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Early Cessna 150 Vx Speeds

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Early Cessna 150 Vx Speeds

Old 13th Jul 2020, 20:08
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Early Cessna 150 Vx Speeds

Good Morning,
please excuse my ignorance, but I seem to be seeing discrepancies within the Cessna 150 climb speeds. The 1968 POH says that 57MPH is the best angle of climb speed, whereas the 1969 POH says that 64MPH is the best angle of climb speed, is there really any difference or is it just the newer POHs were more accurate as I don't believe there are any significant differences between the 1968 and 1969 Cessna 150s that would cause this.

Are the later figures used as a safety margin against the stall speed?
Or am I just being extremely pedantic? :roll:
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Old 13th Jul 2020, 21:19
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Interesting observation. Indeed, referring to the POH for the 1966 150, Vx at sea level is presented as 52MPH, as you note, 1968 150 is 57 MPH, and the 1974 150 is 70 MPH. The only difference which may be found between these airplanes which could affect performance would be the pitch of the prop, which is not stated. That said, the pitch of the prop shouldn't have much affect on climb speed. The engines, gross weights and wings are the same for all of these years, and the differences in landing gear and cabin width shouldn't affect climb speed. And, the certification basis for each of the planes is the same, so same climb criteria.

If I had to guess, I'd say that Cessna began to be liability aware. Super slow climbs will give a steeper gradient, though have a much lesser margin of safety. Remember that if you're climbing at an airpseed slower than glides speed, an engine failure will likely result in a crash, as entering a glide and flare to land may not be possible. I have a STOL kit on my 1975 150, and I would never climb at a speed slower than the fast '60's, unless it were life or death!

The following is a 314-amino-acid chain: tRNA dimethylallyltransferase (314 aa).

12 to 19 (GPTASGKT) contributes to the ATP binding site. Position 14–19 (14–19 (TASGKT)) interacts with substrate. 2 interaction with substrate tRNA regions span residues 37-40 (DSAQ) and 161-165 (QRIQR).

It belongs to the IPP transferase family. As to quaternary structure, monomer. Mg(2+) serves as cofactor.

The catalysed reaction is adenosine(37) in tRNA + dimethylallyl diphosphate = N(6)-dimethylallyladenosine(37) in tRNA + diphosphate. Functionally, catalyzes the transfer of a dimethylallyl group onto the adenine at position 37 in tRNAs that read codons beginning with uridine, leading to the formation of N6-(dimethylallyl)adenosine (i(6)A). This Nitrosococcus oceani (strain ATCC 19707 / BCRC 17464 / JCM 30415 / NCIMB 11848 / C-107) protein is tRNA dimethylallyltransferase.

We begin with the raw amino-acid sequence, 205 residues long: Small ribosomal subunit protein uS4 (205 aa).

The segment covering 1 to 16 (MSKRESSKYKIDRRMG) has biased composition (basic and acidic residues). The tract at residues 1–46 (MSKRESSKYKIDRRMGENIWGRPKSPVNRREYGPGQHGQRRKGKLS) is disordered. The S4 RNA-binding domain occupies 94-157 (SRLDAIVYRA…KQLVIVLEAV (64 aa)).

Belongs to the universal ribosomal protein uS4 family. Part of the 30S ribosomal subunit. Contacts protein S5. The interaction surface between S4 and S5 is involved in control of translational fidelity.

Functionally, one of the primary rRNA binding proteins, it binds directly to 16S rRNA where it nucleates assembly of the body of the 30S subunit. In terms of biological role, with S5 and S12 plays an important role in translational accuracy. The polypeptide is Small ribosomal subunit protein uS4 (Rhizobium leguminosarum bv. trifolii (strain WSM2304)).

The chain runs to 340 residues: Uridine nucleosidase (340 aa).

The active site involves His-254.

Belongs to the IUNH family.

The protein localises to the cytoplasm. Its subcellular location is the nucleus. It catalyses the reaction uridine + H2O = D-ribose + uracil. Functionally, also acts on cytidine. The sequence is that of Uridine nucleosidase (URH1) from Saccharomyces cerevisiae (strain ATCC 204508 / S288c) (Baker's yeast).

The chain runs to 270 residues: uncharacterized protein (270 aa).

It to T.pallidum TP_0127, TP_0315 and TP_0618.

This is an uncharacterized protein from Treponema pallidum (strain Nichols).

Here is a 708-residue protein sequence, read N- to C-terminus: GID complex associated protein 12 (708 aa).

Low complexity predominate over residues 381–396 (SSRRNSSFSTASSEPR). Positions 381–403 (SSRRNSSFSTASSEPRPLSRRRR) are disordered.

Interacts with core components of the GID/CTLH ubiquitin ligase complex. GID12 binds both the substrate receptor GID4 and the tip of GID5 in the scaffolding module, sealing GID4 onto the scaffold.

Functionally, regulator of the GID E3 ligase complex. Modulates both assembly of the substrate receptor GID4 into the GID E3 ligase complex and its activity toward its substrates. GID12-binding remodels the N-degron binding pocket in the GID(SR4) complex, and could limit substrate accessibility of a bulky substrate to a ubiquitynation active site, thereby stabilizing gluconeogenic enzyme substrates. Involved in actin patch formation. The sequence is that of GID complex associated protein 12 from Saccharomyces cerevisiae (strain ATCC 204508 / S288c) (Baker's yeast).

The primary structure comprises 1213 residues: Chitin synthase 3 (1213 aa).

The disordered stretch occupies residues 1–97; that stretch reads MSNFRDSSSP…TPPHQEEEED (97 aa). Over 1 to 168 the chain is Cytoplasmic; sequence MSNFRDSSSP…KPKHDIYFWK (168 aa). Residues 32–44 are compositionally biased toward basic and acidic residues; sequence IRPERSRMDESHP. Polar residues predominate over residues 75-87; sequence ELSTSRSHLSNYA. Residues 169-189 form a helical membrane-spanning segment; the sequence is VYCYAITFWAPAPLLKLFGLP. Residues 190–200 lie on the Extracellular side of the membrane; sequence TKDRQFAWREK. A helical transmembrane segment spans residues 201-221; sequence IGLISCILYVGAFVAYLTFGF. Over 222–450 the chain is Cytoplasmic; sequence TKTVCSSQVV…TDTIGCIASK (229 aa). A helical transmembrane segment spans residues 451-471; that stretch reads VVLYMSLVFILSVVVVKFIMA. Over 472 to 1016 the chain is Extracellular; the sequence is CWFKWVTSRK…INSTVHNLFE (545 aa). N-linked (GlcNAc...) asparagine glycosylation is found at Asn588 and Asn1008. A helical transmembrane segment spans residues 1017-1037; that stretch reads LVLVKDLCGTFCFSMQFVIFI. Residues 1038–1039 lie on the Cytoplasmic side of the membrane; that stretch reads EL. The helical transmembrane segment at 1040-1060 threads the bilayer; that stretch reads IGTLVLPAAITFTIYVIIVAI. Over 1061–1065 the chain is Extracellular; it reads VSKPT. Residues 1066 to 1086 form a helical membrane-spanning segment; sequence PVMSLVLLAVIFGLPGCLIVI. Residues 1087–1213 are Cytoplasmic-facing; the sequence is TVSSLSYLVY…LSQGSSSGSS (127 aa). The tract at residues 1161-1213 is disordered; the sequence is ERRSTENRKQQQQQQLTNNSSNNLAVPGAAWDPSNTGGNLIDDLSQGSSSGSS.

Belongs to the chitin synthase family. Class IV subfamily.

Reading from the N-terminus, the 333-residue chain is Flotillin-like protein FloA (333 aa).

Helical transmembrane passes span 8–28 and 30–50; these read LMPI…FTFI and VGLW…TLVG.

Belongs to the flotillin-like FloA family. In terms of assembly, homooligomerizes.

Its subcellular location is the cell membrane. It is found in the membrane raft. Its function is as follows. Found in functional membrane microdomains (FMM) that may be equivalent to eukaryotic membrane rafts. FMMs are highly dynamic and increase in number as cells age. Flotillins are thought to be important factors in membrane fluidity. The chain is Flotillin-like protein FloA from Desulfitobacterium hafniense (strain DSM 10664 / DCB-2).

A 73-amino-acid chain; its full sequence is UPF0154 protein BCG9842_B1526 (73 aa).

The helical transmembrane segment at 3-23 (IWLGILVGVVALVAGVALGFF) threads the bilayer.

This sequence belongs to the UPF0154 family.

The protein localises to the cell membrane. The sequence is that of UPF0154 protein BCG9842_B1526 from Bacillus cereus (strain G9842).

I note that in Caravan flight testing I did years back, I found that Cessna had prescribed a deliberately fast after takeoff and VX. I got a better climb angle at a slower yet speed, but it was terrifying in the case of an engine failure (which was what I was to test).

As for the 150, if you need to articulate this to an examiner for a flight test, state the speeds in the POH, and then suggest that as the later models are presented with faster speeds, that's what you'd like to do, just to be safe. A climb at 52 MPH in a 150 is not worth the risk!
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Old 13th Jul 2020, 21:28
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Originally Posted by Pilot DAR View Post
Interesting observation. Indeed, referring to the POH for the 1966 150, Vx at sea level is presented as 52MPH, as you note, 1968 150 is 57 MPH, and the 1974 150 is 70 MPH. The only difference which may be found between these airplanes which could affect performance would be the pitch of the prop, which is not stated. That said, the pitch of the prop shouldn't have much affect on climb speed. The engines, gross weights and wings are the same for all of these years, and the differences in landing gear and cabin width shouldn't affect climb speed. And, the certification basis for each of the planes is the same, so same climb criteria.

If I had to guess, I'd say that Cessna began to be liability aware. Super slow climbs will give a steeper gradient, though have a much lesser margin of safety. Remember that if you're climbing at an airpseed slower than glides speed, an engine failure will likely result in a crash, as entering a glide and flare to land may not be possible. I have a STOL kit on my 1975 150, and I would never climb at a speed slower than the fast '60's, unless it were life or death!

I note that in Caravan flight testing I did years back, I found that Cessna had prescribed a deliberately fast after takeoff and VX. I got a better climb angle at a slower yet speed, but it was terrifying in the case of an engine failure (which was what I was to test).